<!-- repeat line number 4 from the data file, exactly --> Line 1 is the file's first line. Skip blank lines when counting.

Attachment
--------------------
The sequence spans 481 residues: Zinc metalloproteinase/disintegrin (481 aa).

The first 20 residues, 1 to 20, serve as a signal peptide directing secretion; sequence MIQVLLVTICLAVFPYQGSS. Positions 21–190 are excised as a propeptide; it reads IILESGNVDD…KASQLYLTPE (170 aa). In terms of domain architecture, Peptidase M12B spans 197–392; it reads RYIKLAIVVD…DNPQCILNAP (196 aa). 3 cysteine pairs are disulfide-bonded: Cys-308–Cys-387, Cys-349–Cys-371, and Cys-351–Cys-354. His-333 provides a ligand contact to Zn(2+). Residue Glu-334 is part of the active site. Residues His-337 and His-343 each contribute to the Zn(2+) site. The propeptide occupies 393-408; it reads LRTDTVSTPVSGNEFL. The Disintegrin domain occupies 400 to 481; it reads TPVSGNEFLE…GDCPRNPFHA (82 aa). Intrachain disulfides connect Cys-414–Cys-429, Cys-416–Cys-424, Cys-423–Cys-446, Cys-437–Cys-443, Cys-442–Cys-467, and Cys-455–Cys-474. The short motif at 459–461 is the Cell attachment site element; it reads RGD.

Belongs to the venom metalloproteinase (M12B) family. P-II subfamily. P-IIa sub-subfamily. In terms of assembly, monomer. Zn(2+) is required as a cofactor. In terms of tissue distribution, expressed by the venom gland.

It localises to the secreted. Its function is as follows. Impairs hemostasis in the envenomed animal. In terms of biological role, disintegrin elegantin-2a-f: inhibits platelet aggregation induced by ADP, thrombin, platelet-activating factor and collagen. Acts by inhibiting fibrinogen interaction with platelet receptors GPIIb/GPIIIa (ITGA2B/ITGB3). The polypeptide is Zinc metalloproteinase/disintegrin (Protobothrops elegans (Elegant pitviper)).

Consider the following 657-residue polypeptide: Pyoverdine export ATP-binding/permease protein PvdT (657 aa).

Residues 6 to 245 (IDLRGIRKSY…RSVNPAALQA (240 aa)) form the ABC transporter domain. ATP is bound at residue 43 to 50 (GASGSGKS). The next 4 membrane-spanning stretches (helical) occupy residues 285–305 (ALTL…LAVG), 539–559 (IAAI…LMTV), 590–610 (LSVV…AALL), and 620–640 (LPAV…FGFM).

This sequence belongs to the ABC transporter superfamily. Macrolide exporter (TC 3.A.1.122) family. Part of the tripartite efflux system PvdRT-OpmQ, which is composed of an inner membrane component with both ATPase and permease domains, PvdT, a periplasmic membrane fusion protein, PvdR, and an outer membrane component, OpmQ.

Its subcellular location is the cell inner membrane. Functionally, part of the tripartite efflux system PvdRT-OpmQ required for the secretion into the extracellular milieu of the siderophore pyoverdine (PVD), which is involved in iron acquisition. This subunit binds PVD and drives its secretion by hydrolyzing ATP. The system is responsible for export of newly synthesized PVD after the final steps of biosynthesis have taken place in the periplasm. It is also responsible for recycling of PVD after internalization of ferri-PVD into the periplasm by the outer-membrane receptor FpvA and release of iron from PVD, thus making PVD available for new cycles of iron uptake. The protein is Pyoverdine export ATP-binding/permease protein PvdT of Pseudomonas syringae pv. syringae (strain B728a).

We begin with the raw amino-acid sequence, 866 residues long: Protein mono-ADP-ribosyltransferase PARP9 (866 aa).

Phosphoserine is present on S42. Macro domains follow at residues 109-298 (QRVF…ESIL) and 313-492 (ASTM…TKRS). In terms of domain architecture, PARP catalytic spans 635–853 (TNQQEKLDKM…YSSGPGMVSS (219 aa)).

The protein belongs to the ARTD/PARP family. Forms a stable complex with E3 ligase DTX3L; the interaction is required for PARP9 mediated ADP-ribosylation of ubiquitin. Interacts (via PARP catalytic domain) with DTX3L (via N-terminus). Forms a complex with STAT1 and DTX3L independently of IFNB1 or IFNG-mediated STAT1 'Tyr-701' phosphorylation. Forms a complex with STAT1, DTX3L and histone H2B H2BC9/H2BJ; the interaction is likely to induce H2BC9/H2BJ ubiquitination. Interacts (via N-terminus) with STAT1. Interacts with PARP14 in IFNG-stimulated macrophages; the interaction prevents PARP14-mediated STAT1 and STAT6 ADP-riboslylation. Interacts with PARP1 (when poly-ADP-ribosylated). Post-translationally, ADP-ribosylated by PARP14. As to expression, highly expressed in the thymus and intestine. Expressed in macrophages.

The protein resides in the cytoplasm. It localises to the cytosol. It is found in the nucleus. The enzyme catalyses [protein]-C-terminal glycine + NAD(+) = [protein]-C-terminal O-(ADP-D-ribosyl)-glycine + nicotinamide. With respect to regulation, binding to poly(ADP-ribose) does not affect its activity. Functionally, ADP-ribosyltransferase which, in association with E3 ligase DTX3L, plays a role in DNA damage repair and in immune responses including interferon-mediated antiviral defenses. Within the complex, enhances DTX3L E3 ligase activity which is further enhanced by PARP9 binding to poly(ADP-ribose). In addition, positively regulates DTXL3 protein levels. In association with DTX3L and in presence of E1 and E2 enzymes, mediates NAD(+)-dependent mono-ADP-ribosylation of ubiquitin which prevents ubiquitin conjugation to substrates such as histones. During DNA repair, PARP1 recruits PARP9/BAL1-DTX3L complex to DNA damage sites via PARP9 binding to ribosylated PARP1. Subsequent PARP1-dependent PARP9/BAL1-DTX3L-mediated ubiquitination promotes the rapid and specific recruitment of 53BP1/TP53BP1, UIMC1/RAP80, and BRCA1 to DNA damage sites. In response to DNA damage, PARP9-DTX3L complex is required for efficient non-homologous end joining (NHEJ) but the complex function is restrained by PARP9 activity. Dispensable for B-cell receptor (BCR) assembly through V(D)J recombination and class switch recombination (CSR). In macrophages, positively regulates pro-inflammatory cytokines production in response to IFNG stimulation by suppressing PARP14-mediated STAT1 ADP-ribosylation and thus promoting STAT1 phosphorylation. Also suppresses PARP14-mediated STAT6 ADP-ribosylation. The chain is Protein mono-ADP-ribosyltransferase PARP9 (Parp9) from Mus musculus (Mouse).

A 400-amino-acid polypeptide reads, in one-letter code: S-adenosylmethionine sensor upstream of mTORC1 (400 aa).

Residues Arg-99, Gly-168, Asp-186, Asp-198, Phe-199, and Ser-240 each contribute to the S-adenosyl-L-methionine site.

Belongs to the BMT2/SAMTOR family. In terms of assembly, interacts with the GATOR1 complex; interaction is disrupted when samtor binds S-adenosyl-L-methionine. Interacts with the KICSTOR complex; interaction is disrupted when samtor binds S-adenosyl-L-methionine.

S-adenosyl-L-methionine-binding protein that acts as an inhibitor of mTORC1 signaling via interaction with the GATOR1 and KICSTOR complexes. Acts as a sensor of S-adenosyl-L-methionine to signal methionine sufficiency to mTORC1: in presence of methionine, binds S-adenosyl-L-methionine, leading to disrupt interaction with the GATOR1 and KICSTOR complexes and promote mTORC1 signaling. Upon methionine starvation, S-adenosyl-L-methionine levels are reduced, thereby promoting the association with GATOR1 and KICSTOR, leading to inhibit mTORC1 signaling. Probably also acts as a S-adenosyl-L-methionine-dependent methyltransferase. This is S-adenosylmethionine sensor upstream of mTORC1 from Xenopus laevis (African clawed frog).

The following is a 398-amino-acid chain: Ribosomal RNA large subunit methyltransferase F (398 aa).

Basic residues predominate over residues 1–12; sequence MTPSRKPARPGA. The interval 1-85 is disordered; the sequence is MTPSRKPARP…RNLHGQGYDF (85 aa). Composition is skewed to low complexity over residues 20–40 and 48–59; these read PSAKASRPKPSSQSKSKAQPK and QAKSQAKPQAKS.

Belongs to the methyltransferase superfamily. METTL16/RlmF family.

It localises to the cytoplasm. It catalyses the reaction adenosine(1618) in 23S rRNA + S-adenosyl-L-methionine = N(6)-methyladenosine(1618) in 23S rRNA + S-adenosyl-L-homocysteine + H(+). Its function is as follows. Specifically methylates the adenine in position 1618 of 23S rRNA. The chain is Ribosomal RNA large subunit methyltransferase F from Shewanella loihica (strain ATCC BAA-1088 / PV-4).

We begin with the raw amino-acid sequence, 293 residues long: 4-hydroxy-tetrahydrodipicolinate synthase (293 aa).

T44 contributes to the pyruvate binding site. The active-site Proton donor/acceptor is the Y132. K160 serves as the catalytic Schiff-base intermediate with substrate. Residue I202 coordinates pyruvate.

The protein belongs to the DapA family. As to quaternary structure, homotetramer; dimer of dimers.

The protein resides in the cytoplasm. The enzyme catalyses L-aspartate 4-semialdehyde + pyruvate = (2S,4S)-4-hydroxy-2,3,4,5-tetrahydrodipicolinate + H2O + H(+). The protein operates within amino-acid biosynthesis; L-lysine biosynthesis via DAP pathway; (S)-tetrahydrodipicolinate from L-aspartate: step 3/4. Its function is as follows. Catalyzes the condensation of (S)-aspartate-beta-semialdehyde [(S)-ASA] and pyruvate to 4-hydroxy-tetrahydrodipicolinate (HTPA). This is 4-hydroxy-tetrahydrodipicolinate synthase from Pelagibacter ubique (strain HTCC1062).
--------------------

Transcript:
It localises to the secreted. Its function is as follows. Impairs hemostasis in the envenomed animal. In terms of biological role, disintegrin elegantin-2a-f: inhibits platelet aggregation induced by ADP, thrombin, platelet-activating factor and collagen. Acts by inhibiting fibrinogen interaction with platelet receptors GPIIb/GPIIIa (ITGA2B/ITGB3). The polypeptide is Zinc metalloproteinase/disintegrin (Protobothrops elegans (Elegant pitviper)).